The supply of new homes is intricately linked to every aspect of housing policy and to many of the economic and social issues faced by the UK. Significant change is necessary if the country is to get the housing it needs. With the recommendations presented in this report, it is also possible.
The UK’s historic and growing undersupply of housing has a substantial impact on the country: it affects individual households, who struggle to find housing that fits their needs at a price they can afford; it affects the wider economy, creating a drag on growth and hindering labour mobility; and it affects society, worsening inequality and amplifying the challenges of demographic change.
This undersupply of housing is a longstanding problem, which has been exacerbated by the financial crisis of 2007/08. The structural problems – such as those related to land and planning, opposition to development, and the operation of the construction industry – have been compounded by increased restrictions on finance and mortgage availability.
The current government, like the last, is publicly committed to a vision for significantly increased housing supply, and is implementing a variety of policies across different aspects of housing supply. However, critics suggest that these changes are insufficient to deal with the scale of the problem. Significant change is necessary if the country is to get the housing it needs. With the recommendations presented in this report, it is also possible.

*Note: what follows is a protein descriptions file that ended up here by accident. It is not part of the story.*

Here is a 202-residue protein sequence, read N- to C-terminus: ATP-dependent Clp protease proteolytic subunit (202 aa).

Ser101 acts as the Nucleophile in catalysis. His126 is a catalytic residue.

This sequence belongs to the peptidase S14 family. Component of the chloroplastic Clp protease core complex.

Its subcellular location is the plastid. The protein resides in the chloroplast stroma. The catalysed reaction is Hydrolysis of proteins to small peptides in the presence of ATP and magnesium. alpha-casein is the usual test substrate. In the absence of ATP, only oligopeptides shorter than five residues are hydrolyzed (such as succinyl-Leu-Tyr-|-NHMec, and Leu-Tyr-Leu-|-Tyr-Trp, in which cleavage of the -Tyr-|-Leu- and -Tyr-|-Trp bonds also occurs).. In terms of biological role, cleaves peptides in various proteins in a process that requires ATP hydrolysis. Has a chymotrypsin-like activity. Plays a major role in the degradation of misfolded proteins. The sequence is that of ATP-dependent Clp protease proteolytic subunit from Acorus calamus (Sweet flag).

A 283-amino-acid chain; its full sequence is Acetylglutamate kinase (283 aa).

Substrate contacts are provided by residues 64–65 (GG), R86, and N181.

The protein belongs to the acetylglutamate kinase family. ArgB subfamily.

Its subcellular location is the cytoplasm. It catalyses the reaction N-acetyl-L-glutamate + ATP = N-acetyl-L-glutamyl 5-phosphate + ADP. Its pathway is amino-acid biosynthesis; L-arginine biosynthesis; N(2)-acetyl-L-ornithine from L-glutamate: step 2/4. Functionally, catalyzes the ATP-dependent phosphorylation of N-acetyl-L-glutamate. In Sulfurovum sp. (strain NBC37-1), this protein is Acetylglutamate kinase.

At present there is an absence of clearly articulated strategic objectives, to provide a coherent framework within which individual policies can be developed, to contribute to the overall vision of greater supply. The following strategic objectives would work together to overcome many of the substantial barriers to delivering sufficient housing.
- Build new places
- Enhance delivery of land
- Ensure that an appropriate range of finance is available to support development
- Maximise the use of the existing building stock.